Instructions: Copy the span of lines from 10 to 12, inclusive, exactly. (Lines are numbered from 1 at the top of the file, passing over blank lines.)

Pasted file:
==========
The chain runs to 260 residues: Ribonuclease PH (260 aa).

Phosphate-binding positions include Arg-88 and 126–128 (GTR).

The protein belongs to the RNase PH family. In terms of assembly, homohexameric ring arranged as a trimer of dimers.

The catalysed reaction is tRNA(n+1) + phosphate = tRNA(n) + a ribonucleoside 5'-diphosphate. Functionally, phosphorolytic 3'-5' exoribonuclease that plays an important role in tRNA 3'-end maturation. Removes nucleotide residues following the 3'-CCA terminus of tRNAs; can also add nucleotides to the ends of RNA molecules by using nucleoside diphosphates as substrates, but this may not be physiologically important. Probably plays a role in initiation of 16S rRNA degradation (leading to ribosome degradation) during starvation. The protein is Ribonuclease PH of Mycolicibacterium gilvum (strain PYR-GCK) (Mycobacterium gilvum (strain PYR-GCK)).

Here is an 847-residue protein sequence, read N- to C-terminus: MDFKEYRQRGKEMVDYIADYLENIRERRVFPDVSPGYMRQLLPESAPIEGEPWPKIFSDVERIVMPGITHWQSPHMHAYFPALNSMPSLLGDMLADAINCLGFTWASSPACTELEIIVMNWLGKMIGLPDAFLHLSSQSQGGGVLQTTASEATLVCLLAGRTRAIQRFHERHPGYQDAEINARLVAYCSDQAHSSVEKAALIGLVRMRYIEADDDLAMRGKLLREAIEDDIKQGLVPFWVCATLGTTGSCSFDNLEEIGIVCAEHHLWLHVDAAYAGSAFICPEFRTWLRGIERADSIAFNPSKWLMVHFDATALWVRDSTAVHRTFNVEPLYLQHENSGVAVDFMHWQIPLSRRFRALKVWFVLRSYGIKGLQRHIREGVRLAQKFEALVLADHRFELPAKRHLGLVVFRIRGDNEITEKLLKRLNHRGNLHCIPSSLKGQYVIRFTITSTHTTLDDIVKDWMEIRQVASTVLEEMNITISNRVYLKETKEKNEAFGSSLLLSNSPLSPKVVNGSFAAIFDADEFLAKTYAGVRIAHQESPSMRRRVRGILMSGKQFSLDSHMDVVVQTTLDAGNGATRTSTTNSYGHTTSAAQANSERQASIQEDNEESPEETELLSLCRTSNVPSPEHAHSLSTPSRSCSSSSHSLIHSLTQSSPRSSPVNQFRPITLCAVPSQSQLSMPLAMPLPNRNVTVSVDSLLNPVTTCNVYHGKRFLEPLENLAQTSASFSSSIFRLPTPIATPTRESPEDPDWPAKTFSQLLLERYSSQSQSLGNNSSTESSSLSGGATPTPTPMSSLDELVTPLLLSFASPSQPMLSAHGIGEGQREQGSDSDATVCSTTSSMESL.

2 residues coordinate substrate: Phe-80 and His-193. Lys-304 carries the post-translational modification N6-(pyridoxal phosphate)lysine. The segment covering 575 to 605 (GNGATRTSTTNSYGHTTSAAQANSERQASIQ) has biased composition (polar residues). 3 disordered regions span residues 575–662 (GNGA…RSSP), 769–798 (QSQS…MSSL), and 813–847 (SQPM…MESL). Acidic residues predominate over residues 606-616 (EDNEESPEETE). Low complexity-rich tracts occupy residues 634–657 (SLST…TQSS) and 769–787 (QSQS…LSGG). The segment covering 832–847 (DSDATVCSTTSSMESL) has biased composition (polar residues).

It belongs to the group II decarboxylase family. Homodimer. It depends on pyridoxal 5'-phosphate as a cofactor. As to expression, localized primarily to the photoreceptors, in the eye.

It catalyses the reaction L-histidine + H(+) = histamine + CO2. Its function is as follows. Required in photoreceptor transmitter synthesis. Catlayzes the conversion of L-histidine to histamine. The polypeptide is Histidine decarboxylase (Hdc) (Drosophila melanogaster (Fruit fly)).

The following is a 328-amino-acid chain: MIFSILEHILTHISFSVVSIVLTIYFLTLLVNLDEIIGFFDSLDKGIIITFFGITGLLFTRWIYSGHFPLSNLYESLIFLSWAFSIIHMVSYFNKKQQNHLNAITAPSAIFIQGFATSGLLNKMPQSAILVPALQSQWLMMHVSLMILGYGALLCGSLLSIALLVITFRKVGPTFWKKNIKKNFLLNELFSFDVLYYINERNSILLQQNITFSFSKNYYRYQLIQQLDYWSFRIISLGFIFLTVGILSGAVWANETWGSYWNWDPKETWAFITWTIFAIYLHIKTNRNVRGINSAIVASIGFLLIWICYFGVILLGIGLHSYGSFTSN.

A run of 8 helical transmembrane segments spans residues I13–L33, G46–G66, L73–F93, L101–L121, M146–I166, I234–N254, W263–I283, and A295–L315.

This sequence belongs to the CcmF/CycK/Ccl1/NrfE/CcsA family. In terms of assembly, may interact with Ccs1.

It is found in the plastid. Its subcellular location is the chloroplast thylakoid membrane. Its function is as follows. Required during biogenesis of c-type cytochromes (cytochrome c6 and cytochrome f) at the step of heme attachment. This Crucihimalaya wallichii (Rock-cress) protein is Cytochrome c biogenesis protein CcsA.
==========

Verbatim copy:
A run of 8 helical transmembrane segments spans residues I13–L33, G46–G66, L73–F93, L101–L121, M146–I166, I234–N254, W263–I283, and A295–L315.

This sequence belongs to the CcmF/CycK/Ccl1/NrfE/CcsA family. In terms of assembly, may interact with Ccs1.

It is found in the plastid. Its subcellular location is the chloroplast thylakoid membrane. Its function is as follows. Required during biogenesis of c-type cytochromes (cytochrome c6 and cytochrome f) at the step of heme attachment. This Crucihimalaya wallichii (Rock-cress) protein is Cytochrome c biogenesis protein CcsA.